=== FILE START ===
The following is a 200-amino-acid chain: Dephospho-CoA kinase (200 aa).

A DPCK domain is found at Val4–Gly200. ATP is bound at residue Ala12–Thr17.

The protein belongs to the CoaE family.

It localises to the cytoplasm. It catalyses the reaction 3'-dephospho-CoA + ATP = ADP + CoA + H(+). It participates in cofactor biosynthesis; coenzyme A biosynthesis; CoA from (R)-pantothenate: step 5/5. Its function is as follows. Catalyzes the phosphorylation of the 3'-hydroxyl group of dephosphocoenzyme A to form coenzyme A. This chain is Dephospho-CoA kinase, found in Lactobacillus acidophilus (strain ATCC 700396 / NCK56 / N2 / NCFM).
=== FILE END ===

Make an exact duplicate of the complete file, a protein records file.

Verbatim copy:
The following is a 200-amino-acid chain: Dephospho-CoA kinase (200 aa).

A DPCK domain is found at Val4–Gly200. ATP is bound at residue Ala12–Thr17.

The protein belongs to the CoaE family.

It localises to the cytoplasm. It catalyses the reaction 3'-dephospho-CoA + ATP = ADP + CoA + H(+). It participates in cofactor biosynthesis; coenzyme A biosynthesis; CoA from (R)-pantothenate: step 5/5. Its function is as follows. Catalyzes the phosphorylation of the 3'-hydroxyl group of dephosphocoenzyme A to form coenzyme A. This chain is Dephospho-CoA kinase, found in Lactobacillus acidophilus (strain ATCC 700396 / NCK56 / N2 / NCFM).